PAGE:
While Google’s profits (temporarily) plunged in March 2020 as advertisers halted ad spending, analysts note the search giant has made a full recovery, and then some. The Wall Street Journal reports that Google maintains a hold on 92 percent of online traffic, 89 percent of navigation via Google Maps, and YouTube accounts for 73 percent of online video views.
Looking ahead: YouTube reports its TikTok competitor Shorts is seeing 6.5 billion daily views, up from 3.5 billion at the end of January.
Despite the perceived headwinds via antitrust concerns and privacy-first initiatives like Apple’s App Tracking Transparency framework, Facebook sales rose 48 percent to $26 billion last quarter, revenue increased by 48 percent, ad revenue was up 46 percent, and “other” revenue grew 146 percent. Due to increased engagement and advertiser demand, Facebook also reported daily active users (DAUs) increased eight percent to 1.88 billion in March 2021, 12 percent more ads delivered, and a 30 percent increase in the price per ad. Facebook users, including Instagram and WhatsApp, rose 15 percent to 3.5 billion.
Commentary by Facebook CFO David Wehner in the Facebook earnings press release noted, “We are pleased with the strength of our advertising revenue growth in the first quarter of 2021, which was driven by a 30% year-over-year increase in the average price per ad and a 12% increase in the number of ads delivered. We expect that advertising revenue growth will continue to be primarily driven by price during the rest of 2021.”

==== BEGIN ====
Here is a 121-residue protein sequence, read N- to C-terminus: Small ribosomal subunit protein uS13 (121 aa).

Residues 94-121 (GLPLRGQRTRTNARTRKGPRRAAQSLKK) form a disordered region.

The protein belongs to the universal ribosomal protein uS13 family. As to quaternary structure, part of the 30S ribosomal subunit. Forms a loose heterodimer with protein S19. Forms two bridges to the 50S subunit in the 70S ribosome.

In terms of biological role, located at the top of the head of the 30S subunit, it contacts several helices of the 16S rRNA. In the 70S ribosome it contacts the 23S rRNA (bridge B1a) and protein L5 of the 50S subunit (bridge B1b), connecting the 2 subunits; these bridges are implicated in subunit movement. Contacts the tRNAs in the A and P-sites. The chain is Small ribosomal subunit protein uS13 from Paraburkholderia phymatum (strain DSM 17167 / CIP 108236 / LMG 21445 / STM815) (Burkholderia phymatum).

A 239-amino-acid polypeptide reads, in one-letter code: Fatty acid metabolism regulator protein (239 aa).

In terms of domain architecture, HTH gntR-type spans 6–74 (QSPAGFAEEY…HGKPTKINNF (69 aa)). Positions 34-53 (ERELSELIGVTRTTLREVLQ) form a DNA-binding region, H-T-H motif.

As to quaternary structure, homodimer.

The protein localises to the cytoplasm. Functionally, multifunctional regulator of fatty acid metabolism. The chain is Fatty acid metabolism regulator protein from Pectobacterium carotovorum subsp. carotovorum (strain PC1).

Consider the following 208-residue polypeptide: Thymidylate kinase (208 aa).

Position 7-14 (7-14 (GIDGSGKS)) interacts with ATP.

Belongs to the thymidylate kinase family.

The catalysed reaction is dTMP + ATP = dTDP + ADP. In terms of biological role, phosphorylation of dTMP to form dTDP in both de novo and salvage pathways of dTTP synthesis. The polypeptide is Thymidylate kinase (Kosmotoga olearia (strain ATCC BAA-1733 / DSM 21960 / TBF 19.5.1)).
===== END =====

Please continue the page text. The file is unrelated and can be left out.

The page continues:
Facebook CEO Mark Zuckerberg primarily focused his opening remarks on new technologies, including commerce, creator services, and developments in AR/VR. On commerce, Zuckerberg touted Facebook Shops already hit one million Shops and attracts 250 million visitors per month, while Facebook Marketplace now attracts an incredible one billion visitors each month.
Looking ahead: On May 5, the Facebook Oversight Board will announce its decision on the status of President Donald Trump’s account on Facebook.
Elsewhere in tech, Apple said sales rose an impressive 54 percent, with revenue hitting $89.6 billion as profit more than doubled to $24 billion last quarter. As it relates to Apple’s high-margin services business, including the App Store and subscriptions, Cook shared with CNBC that Apple now has “over 660 million paid subscriptions across the services on the platform,” an increase of 40 million from the previous quarter.
Snap’s and Pinterest’s revenue also grew by 66 percent and 78 percent, respectively, in the last quarter. In line with these earnings reports, The Wall Street Journal reports that “despite falling viewership, TV networks [and streaming services] are also beginning to see ad demand strengthen,” a trend that will only continue after IAB’s NewFronts wrap up later this week.
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All in all, platforms from Amazon to Pinterest reported staggering first quarter results largely fueled by rising advertiser demand, consumer engagement, and ecommerce growth. Global lockdowns and working from home translated to greater investments in computer hardware and software, shoppers opting to buy online instead of in-store, and increased spending in entertainment, and these consumer trends are retaining their popularity and stickiness as the majority of countries begin to return to a sense of pre-pandemic normalcy.
Posted by Abby Long